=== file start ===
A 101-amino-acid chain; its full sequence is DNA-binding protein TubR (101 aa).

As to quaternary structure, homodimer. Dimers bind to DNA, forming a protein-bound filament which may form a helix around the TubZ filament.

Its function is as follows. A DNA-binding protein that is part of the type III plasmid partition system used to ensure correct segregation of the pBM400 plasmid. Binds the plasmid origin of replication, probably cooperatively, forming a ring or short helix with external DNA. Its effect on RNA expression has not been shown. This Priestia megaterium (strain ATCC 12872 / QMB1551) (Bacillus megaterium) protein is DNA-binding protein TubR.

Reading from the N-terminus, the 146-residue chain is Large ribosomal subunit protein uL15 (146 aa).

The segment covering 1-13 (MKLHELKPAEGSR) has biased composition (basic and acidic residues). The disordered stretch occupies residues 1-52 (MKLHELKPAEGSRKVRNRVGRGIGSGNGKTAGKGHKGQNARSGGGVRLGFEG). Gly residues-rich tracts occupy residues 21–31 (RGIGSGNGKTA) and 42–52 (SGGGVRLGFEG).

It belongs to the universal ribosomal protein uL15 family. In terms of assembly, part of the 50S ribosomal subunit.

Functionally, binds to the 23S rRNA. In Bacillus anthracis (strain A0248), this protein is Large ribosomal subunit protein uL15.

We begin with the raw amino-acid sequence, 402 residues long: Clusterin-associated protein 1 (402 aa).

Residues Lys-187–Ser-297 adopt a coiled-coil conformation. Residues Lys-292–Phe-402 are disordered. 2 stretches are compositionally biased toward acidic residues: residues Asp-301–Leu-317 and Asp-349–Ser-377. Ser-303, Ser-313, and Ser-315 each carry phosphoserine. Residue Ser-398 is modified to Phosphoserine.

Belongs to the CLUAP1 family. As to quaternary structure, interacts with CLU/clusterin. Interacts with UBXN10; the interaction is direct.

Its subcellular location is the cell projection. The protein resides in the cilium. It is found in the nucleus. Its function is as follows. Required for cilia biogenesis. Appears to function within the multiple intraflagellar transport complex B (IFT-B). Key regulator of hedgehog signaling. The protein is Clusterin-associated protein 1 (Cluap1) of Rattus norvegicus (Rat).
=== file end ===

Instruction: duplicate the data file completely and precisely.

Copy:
A 101-amino-acid chain; its full sequence is DNA-binding protein TubR (101 aa).

As to quaternary structure, homodimer. Dimers bind to DNA, forming a protein-bound filament which may form a helix around the TubZ filament.

Its function is as follows. A DNA-binding protein that is part of the type III plasmid partition system used to ensure correct segregation of the pBM400 plasmid. Binds the plasmid origin of replication, probably cooperatively, forming a ring or short helix with external DNA. Its effect on RNA expression has not been shown. This Priestia megaterium (strain ATCC 12872 / QMB1551) (Bacillus megaterium) protein is DNA-binding protein TubR.

Reading from the N-terminus, the 146-residue chain is Large ribosomal subunit protein uL15 (146 aa).

The segment covering 1-13 (MKLHELKPAEGSR) has biased composition (basic and acidic residues). The disordered stretch occupies residues 1-52 (MKLHELKPAEGSRKVRNRVGRGIGSGNGKTAGKGHKGQNARSGGGVRLGFEG). Gly residues-rich tracts occupy residues 21–31 (RGIGSGNGKTA) and 42–52 (SGGGVRLGFEG).

It belongs to the universal ribosomal protein uL15 family. In terms of assembly, part of the 50S ribosomal subunit.

Functionally, binds to the 23S rRNA. In Bacillus anthracis (strain A0248), this protein is Large ribosomal subunit protein uL15.

We begin with the raw amino-acid sequence, 402 residues long: Clusterin-associated protein 1 (402 aa).

Residues Lys-187–Ser-297 adopt a coiled-coil conformation. Residues Lys-292–Phe-402 are disordered. 2 stretches are compositionally biased toward acidic residues: residues Asp-301–Leu-317 and Asp-349–Ser-377. Ser-303, Ser-313, and Ser-315 each carry phosphoserine. Residue Ser-398 is modified to Phosphoserine.

Belongs to the CLUAP1 family. As to quaternary structure, interacts with CLU/clusterin. Interacts with UBXN10; the interaction is direct.

Its subcellular location is the cell projection. The protein resides in the cilium. It is found in the nucleus. Its function is as follows. Required for cilia biogenesis. Appears to function within the multiple intraflagellar transport complex B (IFT-B). Key regulator of hedgehog signaling. The protein is Clusterin-associated protein 1 (Cluap1) of Rattus norvegicus (Rat).